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Three Insights From the Bank Customer Experience Conference

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Recently, I attended the Bank Customer Experience Summit, which was held in Chicago from Sept. 13 to 15.

Recently, I attended the Bank Customer Experience Summit, which was held in Chicago from Sept. 13 to 15. This event gathered together executives from financial institutions and technology vendors of all shapes and sizes. During this event, I was able to learn several key lessons both from conversations with other bankers and from panels of experts.

These lessons include guidance on fintechs, self-service and the importance of real banking relationships.

Fintechs..to partner or not to partner

Fintechs were the talk out of the town at the summit, as both attendees and panelists alike spoke about how to deal with them.

Some panelists said that banks shouldn’t be afraid of fintechs, they should partner with them instead to create solutions for customers.

Michelle Shelton, chief experience officer at Great Lakes Credit Union, said during the Bankers Roundtable panel that you have to realize you “can’t do it all” and shouldn’t be afraid to partner up.

Other panelists, however, argued that banks need to be careful of fintechs, since they are real competitors now, especially due to the pandemic.

Alex Sion, head of venture incubation, global consumer banking at Citi Ventures, said during his ending keynote that the bank incumbents are not a shoe-in to win since customers are rethinking their banking habits and who they bank with due to the pandemic.

“Lifetime loyalty is up for grabs for those who struggled and need help,” Sion said.

If there is a lesson here from both of these perspectives, banks should partner with fintechs when they need a solution, but they also need to be aware of the real competitive thread that fintechs pose.

Self-service is here to stay

The importance of self-service solutions, particularly ATMs, chatbots and other solutions, was front and center at the summit. Customers want solutions that meet their needs, and self-service is just the ticket.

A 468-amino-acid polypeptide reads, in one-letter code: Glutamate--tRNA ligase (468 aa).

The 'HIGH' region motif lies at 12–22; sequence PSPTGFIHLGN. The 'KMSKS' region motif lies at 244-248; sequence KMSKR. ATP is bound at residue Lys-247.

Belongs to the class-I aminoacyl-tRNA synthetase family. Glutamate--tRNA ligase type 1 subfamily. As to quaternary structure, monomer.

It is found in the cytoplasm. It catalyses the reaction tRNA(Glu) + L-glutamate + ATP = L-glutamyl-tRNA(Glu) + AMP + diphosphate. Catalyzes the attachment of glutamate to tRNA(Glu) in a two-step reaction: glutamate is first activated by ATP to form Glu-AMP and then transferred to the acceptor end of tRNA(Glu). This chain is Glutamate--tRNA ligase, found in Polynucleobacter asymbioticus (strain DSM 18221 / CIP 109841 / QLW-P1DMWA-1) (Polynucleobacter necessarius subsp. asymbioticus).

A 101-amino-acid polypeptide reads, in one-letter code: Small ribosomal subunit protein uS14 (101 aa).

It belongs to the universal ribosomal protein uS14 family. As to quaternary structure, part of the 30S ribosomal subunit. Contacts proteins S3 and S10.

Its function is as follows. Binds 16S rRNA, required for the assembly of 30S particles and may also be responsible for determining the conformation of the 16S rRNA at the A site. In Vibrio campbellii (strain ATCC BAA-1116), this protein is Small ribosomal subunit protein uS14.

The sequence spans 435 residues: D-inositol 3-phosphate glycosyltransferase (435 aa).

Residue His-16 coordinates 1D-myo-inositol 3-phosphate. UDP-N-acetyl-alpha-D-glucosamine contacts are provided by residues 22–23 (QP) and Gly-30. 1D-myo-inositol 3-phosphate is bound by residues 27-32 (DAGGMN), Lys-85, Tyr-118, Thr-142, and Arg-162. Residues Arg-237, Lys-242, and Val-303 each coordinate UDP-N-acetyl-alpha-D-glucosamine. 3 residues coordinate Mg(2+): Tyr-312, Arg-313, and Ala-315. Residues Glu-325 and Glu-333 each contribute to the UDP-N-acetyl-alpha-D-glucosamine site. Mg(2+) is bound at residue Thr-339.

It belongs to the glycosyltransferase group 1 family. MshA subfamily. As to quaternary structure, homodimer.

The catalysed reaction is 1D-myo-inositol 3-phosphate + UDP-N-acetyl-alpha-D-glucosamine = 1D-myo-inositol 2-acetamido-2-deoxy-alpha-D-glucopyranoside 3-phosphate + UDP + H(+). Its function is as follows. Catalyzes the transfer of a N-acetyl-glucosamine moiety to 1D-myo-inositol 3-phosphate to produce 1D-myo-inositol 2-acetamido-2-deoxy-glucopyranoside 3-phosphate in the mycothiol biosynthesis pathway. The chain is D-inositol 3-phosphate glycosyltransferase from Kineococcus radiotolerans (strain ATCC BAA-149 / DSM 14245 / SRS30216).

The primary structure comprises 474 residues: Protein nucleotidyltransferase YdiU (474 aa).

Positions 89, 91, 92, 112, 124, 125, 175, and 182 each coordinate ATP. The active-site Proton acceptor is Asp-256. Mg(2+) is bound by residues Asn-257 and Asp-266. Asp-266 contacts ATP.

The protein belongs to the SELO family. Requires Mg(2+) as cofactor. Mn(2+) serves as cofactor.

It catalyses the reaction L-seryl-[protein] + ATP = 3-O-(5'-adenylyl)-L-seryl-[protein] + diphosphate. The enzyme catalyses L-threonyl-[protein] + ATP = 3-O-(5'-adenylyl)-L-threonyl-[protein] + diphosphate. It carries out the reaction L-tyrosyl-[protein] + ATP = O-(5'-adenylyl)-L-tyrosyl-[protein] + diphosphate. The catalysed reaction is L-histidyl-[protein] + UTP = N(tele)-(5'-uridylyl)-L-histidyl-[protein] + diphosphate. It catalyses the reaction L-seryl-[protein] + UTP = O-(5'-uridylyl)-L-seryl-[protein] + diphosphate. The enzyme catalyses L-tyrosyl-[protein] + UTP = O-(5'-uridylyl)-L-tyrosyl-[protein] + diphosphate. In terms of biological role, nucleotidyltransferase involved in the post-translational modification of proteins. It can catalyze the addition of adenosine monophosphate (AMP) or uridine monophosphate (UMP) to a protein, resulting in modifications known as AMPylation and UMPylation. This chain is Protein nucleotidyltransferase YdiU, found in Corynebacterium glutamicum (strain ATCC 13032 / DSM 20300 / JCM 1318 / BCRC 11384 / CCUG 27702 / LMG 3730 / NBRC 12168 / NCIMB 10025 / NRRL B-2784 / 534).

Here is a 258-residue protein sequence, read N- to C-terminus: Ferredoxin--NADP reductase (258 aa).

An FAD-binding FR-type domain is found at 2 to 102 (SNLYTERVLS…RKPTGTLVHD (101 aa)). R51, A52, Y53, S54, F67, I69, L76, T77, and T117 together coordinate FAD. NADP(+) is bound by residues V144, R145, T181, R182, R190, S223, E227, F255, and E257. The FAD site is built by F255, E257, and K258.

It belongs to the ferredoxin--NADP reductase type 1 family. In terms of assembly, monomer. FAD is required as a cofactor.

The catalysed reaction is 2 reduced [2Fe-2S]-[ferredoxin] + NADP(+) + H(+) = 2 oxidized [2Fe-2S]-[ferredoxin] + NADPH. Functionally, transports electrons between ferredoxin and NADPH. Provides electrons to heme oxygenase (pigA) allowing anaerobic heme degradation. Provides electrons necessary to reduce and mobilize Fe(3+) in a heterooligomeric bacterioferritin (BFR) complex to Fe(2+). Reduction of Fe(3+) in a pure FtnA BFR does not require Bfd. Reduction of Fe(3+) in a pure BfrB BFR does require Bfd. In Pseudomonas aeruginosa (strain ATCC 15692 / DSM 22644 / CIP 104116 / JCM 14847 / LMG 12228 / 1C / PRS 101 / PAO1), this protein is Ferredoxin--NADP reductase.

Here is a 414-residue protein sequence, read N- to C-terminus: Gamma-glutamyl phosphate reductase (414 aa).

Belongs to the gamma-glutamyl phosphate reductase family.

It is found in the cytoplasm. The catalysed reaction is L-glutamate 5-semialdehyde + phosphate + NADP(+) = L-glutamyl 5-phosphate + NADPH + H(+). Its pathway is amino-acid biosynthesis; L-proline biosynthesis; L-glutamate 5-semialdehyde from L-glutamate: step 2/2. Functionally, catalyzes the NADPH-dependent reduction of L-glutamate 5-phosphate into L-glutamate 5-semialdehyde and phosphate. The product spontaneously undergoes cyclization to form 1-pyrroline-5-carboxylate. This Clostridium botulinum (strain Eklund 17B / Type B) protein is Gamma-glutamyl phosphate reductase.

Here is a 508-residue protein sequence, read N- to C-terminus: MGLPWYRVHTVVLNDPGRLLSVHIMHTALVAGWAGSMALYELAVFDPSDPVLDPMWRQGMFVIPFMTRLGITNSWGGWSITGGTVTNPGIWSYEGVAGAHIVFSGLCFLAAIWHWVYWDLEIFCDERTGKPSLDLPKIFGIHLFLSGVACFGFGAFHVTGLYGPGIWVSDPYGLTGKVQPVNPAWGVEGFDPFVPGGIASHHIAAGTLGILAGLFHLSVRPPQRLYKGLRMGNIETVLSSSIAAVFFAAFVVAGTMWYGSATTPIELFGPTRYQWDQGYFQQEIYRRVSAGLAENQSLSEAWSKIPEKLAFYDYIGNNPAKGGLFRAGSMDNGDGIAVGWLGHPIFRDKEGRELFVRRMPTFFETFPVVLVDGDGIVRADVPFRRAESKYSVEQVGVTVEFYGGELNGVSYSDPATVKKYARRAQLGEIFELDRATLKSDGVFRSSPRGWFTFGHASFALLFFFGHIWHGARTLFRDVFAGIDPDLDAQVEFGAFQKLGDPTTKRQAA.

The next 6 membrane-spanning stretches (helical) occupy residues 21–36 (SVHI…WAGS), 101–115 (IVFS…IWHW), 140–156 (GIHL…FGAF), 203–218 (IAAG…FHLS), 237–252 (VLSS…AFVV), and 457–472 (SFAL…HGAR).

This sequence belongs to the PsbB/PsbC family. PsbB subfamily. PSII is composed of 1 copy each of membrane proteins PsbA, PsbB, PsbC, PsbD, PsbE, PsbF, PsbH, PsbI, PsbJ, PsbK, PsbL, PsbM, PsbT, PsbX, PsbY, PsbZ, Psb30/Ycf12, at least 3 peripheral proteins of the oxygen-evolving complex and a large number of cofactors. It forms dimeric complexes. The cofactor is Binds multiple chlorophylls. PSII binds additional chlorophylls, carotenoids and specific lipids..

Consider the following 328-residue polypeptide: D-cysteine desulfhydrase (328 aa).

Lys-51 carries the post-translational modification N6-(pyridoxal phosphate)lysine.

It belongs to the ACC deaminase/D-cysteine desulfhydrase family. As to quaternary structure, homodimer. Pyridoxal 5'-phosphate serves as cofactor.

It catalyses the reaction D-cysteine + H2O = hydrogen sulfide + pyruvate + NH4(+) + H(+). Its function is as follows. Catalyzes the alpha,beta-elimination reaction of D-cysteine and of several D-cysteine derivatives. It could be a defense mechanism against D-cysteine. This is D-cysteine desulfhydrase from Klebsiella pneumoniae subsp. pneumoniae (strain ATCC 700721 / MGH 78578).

Evan Siegel, VP of financial services and AI at eGain, in particular, spoke about how chatbots can help with financial education during a panel at the event. While many Americans are financially struggling, most do not want to seek financial coaching due to fears of embarrassment, generic advice and other issues.

Chatbots can help answer this conundrum by offering anonymous advice that is tailored specifically to the individual, such as eGain’s virtual coach.

“It gives one to three action plans based on what you told the coach,” Siegel said.

In addition to chatbots, I also heard attendees speak at length about the continuing importance of ATMs.

During the BCX talks, an informal roundtable discussion on various topics, I heard bankers describe how ATMs aren’t going anywhere, in fact they are increasing in number, due in large part to customer demand to be able to withdraw cash and to deposit checks.

Both of these tools meet customers where they are at, which leads us into our final lesson.

It’s all about relationships

If there is one lesson that was repeated consistently at the summit, it was the importance of human relationships.

While many fintechs only reach out to customers on a technological level, banks also need to embrace the real person in a real way.

Arijit Roy, EVP head of strategy, deposits, small business banking and analytics at Truist Financial Corp. spoke at length during the opening keynote about the importance of relationships during the first keynote session at the event.

He pointed out that companies such as Apple, despite being a hardware and software provider, still have stores to allow people to physically interact with the product and ask questions from staff. Whereas companies that don’t have physical presence like console manufacturers tend to suffer on the customer service side.

“You need both data and institution, automation and a sense of judgement. Simplicity and empathy. If you don’t, you aren’t doing much to drive a relationship,” Roy said.

Sion agreed with this assessment during his ending keynote. He said that customers aren’t just looking for a better banking deal. They need someone to help guide them.

He said customers are in a more “contemplative, spiritual mindset” due to the pandemic that will resist traditional transactional hooks. Banks will need better relationship engagement strategies to reach these customers.

About the author

Rajesh Tamada